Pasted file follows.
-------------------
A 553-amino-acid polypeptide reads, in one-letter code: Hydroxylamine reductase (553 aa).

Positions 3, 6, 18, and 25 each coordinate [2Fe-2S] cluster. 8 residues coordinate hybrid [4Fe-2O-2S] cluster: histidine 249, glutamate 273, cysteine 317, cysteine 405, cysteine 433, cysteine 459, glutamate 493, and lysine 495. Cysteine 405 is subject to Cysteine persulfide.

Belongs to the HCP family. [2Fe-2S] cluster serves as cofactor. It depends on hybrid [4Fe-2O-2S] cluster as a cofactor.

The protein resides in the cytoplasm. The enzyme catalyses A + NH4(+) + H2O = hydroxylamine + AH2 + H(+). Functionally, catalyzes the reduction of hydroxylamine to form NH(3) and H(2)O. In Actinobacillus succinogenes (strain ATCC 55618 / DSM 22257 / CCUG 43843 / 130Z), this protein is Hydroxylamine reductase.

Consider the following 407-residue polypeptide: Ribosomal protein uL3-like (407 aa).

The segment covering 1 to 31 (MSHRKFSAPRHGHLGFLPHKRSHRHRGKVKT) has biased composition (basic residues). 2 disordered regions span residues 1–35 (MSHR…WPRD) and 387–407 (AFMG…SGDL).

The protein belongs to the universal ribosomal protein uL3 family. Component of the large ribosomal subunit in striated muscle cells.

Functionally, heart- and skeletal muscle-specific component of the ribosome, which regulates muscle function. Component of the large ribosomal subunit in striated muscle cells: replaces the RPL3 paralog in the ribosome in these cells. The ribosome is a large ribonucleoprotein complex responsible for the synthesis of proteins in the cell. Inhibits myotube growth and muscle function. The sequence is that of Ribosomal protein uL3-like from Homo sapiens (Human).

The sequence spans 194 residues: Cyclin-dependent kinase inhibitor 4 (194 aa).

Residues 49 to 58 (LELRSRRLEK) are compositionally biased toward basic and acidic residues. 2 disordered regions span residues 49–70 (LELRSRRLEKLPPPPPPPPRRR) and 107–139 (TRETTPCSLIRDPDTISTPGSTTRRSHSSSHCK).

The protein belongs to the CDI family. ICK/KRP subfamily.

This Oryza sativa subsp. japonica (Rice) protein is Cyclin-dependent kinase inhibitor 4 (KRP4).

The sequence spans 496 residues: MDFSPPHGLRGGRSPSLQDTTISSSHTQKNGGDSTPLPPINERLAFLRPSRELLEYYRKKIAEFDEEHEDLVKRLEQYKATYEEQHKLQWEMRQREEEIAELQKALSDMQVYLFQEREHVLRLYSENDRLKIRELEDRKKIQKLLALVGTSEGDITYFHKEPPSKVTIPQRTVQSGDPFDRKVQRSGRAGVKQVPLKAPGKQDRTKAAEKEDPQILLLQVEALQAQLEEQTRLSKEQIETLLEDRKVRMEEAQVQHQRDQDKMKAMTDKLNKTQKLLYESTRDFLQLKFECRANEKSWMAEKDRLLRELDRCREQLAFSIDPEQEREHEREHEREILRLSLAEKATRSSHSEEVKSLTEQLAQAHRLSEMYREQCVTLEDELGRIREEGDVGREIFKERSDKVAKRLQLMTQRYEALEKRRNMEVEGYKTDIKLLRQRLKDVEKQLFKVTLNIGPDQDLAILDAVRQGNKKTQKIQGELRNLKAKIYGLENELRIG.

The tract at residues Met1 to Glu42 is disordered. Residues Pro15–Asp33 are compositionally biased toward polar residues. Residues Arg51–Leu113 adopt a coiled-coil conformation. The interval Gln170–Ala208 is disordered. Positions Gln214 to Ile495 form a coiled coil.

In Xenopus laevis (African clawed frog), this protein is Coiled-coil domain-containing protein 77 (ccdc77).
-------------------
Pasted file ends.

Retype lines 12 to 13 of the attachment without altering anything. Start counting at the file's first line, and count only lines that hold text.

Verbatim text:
This Oryza sativa subsp. japonica (Rice) protein is Cyclin-dependent kinase inhibitor 4 (KRP4).

The sequence spans 496 residues: MDFSPPHGLRGGRSPSLQDTTISSSHTQKNGGDSTPLPPINERLAFLRPSRELLEYYRKKIAEFDEEHEDLVKRLEQYKATYEEQHKLQWEMRQREEEIAELQKALSDMQVYLFQEREHVLRLYSENDRLKIRELEDRKKIQKLLALVGTSEGDITYFHKEPPSKVTIPQRTVQSGDPFDRKVQRSGRAGVKQVPLKAPGKQDRTKAAEKEDPQILLLQVEALQAQLEEQTRLSKEQIETLLEDRKVRMEEAQVQHQRDQDKMKAMTDKLNKTQKLLYESTRDFLQLKFECRANEKSWMAEKDRLLRELDRCREQLAFSIDPEQEREHEREHEREILRLSLAEKATRSSHSEEVKSLTEQLAQAHRLSEMYREQCVTLEDELGRIREEGDVGREIFKERSDKVAKRLQLMTQRYEALEKRRNMEVEGYKTDIKLLRQRLKDVEKQLFKVTLNIGPDQDLAILDAVRQGNKKTQKIQGELRNLKAKIYGLENELRIG.